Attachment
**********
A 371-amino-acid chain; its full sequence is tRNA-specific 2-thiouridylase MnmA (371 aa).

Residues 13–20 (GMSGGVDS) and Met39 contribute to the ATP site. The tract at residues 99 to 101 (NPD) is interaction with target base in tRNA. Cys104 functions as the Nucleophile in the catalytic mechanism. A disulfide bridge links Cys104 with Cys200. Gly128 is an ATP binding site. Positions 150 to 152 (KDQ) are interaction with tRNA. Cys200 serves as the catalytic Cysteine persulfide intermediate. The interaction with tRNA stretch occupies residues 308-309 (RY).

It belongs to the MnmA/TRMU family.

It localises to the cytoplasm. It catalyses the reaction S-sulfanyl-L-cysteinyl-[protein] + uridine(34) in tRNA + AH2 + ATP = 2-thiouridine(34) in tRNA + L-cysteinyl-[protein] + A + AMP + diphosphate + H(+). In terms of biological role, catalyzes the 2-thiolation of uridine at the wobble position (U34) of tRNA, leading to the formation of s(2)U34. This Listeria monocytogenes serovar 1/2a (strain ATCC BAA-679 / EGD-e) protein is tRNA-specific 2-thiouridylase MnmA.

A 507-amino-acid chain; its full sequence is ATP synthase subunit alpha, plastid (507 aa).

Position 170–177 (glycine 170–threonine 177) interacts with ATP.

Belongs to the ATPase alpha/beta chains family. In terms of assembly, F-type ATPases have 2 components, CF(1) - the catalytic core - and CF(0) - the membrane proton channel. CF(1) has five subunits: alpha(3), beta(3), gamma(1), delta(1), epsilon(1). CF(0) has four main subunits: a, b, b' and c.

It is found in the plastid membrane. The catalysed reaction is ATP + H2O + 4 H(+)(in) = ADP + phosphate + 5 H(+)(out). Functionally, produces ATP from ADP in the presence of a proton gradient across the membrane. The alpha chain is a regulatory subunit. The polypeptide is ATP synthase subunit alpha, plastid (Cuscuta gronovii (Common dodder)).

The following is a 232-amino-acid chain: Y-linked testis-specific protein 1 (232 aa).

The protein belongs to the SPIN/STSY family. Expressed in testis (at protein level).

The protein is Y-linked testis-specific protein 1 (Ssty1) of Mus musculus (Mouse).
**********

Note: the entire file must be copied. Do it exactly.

A 371-amino-acid chain; its full sequence is tRNA-specific 2-thiouridylase MnmA (371 aa).

Residues 13–20 (GMSGGVDS) and Met39 contribute to the ATP site. The tract at residues 99 to 101 (NPD) is interaction with target base in tRNA. Cys104 functions as the Nucleophile in the catalytic mechanism. A disulfide bridge links Cys104 with Cys200. Gly128 is an ATP binding site. Positions 150 to 152 (KDQ) are interaction with tRNA. Cys200 serves as the catalytic Cysteine persulfide intermediate. The interaction with tRNA stretch occupies residues 308-309 (RY).

It belongs to the MnmA/TRMU family.

It localises to the cytoplasm. It catalyses the reaction S-sulfanyl-L-cysteinyl-[protein] + uridine(34) in tRNA + AH2 + ATP = 2-thiouridine(34) in tRNA + L-cysteinyl-[protein] + A + AMP + diphosphate + H(+). In terms of biological role, catalyzes the 2-thiolation of uridine at the wobble position (U34) of tRNA, leading to the formation of s(2)U34. This Listeria monocytogenes serovar 1/2a (strain ATCC BAA-679 / EGD-e) protein is tRNA-specific 2-thiouridylase MnmA.

A 507-amino-acid chain; its full sequence is ATP synthase subunit alpha, plastid (507 aa).

Position 170–177 (glycine 170–threonine 177) interacts with ATP.

Belongs to the ATPase alpha/beta chains family. In terms of assembly, F-type ATPases have 2 components, CF(1) - the catalytic core - and CF(0) - the membrane proton channel. CF(1) has five subunits: alpha(3), beta(3), gamma(1), delta(1), epsilon(1). CF(0) has four main subunits: a, b, b' and c.

It is found in the plastid membrane. The catalysed reaction is ATP + H2O + 4 H(+)(in) = ADP + phosphate + 5 H(+)(out). Functionally, produces ATP from ADP in the presence of a proton gradient across the membrane. The alpha chain is a regulatory subunit. The polypeptide is ATP synthase subunit alpha, plastid (Cuscuta gronovii (Common dodder)).

The following is a 232-amino-acid chain: Y-linked testis-specific protein 1 (232 aa).

The protein belongs to the SPIN/STSY family. Expressed in testis (at protein level).

The protein is Y-linked testis-specific protein 1 (Ssty1) of Mus musculus (Mouse).